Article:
The jump from DDR4 to DDR5 is not as spectacular in some respects as in other generations and it seems at first glance that the fifth generation standard of Dual Data Rate is only a slight improvement if we only take into account a series of technical specifications such as the voltage of 1.1 V compared to the 1.2 V of the current fourth generation modules and especially the number of contacts, 288 pins. That is why to prevent you from breaking your motherboard and your memories we have decided to explain a series of differences between DDR4 and DDR5.
Why aren’t DDR4 and DDR5 DIMMs supported?
What we mean is that you cannot put a DDR4 DIMM in a DDR5 slot and vice versa, but there will be people who will do it because they will associate the number of pins with the compatibility of the slot. The reason is that until today the different DDR standards have had a different number of pins, but it has been with the jump from DDR4 to DDR5 that this figure has been maintained.
The first point where DDR4 and DDR5 are not compatible is in the notches on the PCB to fit the DIMM on the motherboard of our PC, so there is a risk of bursting the memory when installing it in the slot, but the differences do not end there. One of the keys between both types of memory is that the older one makes use of resistors on the memory board for the control pins. While DDR5 has implemented what we call a Programmable ODT (PMIC), so from the outset that part of the lineage is different between the two memories.
Not only that, but we also cannot forget that DDR5 is a dual channel memory, capable of simultaneous access to its banks instead of one, but with half the bandwidth. So the memory access times are different, as well as the use of each of the pins.
Power supply is the most important point in DDR5
Although the most important differential element is the fact that the integrated circuit in charge of managing the power supply on the DDR5 module is inside it. This means that individually things like voltage and clock speed can be varied on each DIMM and even manufacturers can release variations with advanced overclocking capabilities without the need for an external controller.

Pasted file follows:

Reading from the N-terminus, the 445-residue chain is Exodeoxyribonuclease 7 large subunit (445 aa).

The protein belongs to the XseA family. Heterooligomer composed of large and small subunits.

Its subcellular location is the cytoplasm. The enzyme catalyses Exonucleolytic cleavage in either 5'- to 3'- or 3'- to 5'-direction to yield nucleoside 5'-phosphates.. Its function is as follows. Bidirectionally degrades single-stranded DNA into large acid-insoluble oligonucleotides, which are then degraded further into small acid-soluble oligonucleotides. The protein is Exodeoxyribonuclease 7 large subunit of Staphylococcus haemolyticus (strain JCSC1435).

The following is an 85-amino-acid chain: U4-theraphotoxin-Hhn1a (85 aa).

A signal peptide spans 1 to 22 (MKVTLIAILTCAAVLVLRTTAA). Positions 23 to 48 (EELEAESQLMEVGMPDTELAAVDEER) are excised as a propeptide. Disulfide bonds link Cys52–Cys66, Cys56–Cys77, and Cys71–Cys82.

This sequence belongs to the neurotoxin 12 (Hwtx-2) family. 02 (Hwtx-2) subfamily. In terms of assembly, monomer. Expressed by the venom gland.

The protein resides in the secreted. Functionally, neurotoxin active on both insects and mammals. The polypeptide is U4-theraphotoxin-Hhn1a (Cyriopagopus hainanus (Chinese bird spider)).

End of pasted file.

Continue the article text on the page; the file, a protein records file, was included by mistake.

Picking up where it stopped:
The elements for clock speed variation in DDR4 do not work the same as in DDR5 when they are outside the module. This forces all the analog circuitry responsible for powering both types of memory to be different and hence, although a CPU supports both types, there are no motherboards that use DDR4 and DDR5 in combination.
So this is a problem, but possibly not the biggest of them, but the fact that the anchor notch is right in the middle, but the pin section is on one side offset, so just there is a way to install them and being symmetrical in their physical form this is going to be a big problem for the user who does not take this into account.
There is no news of simultaneity in terms of design, that is, symmetry on the two sides of the RAM, so it is understood that they will be different and will maintain an anchoring posture as before. Are we facing the biggest catastrophe of RAM memory breaks in PC? It is likely, time will tell, we will see if indeed its design is more problematic than the previous ones.